Origin of ‘ghost particle’ traced to distant black hole

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The discovery, made by an worldwide team of scientists, marks the first time a high-energy neutrino from beyond the Milky Way has been traced to its place of origin as well as the furthest any neutrino has been known to travel. The key to this evidence? Now, with IceCube recording the impacts of intergalactic neutrinos, we have a way to feel the cosmos. The only visible equipment is the IceCube Lab, also called the ICL, which hosts the computers that collect data from the sensors buried in the ice.

The IceCube Neutrino Observatory which is in Antarctica.

Astronomers long have relied upon electromagnetic observations - studying light - but this approach has limitations because too many aspects of the universe are indecipherable using light alone.

Cosmic rays are energetic particles radiation that travel at almost the speed of light and bombard the Earth. Because they rarely interact with matter and have almost no mass, these "ghost particles" travel nearly undisturbed from their cosmic accelerators, giving scientists an almost direct pointer to their source. They are constantly bombarding our planet in unimaginable numbers. IceCube is the largest particle detector in the world by volume, coming in at one cubic kilometer.

IceCube cost about $250 million to build and nearly nothing to operate, because it is all frozen in the ice. IceCube is an array of more than 5,000 light sensors created to pick up these flashes. To detect a neutrino would require a lot of nuclei in a small area.

The findings solve a mystery dating to 1912 over the source of subatomic particles like neutrinos and cosmic rays.

"The era of multi-messenger astrophysics is here".

Did INTEGRAL record the high-energy neutrino source?

Astrophysical neutrinos are fascinating mysteries.

If the blazar jet is indeed the source of the high-energy cosmic neutrinos seen by IceCube, then it should also be a source of high-energy cosmic rays, says Halzen, as both phenomena are produced in massive proton accelerators.

The IceCube Neutrino Observatory detected the first signs of high-energy neutrinos five years ago.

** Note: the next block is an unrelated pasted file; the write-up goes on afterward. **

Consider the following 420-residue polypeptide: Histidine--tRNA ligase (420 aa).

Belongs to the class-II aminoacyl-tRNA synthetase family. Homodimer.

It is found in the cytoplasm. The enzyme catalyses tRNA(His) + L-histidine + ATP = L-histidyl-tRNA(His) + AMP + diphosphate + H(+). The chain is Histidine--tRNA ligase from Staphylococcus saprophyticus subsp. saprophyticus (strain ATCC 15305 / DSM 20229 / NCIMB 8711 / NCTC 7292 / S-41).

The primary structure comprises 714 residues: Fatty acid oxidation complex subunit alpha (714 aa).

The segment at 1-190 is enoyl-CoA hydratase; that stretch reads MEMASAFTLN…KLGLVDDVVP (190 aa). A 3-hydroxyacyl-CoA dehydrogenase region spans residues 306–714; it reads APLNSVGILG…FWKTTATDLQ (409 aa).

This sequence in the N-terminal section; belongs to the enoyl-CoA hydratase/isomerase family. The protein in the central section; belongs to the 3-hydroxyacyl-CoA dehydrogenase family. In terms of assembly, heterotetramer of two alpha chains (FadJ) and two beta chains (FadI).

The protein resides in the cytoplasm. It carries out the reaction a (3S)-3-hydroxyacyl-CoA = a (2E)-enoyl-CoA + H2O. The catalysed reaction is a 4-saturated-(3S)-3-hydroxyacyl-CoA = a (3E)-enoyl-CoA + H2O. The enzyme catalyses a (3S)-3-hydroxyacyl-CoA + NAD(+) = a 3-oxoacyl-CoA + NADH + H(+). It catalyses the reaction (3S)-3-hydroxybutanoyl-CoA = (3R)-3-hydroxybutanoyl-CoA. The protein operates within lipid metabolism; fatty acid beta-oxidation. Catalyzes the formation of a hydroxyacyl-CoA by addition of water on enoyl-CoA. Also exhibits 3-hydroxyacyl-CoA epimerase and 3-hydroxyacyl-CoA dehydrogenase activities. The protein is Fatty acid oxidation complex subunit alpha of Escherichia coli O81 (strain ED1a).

Fang says the hope is that more of these neutrinos will be detected, which should give physicists more information about the physics that govern black holes. The source identification paper also includes important follow-up observations by the Major Atmospheric Gamma Imaging Cherenkov Telescopes and additional data from NASA's Neil Gehrels Swift Observatory and many other facilities.

The bottom line: It's bright across the spectrum. This blazar is situated in the night sky just off the left shoulder of the constellation Orion and is about four billion light years from Earth.

Blazars are the central cores of giant galaxies that host an actively accreting supermassive black-hole at their heart, where matter spiralling in forms a hot, rotating disc that generates enormous amounts of energy, along with a pair of relativistic jets.

But the link between neutrinos and the faraway blazar isn't a sure thing.

The IceCube laboratory at the South Pole, where scientists made the first ever detection of a high-energy neutrino. According to the previous data records a highly energetic neutrino collided one of the nuclei which were of those frozen water atoms in September 2017, which resulted in the creation of a particle which is specifically called a muon and it was then passed through the chilled detector, which allowed scientists to find the real trajectory from where the neutrino had arrived to the South Pole.

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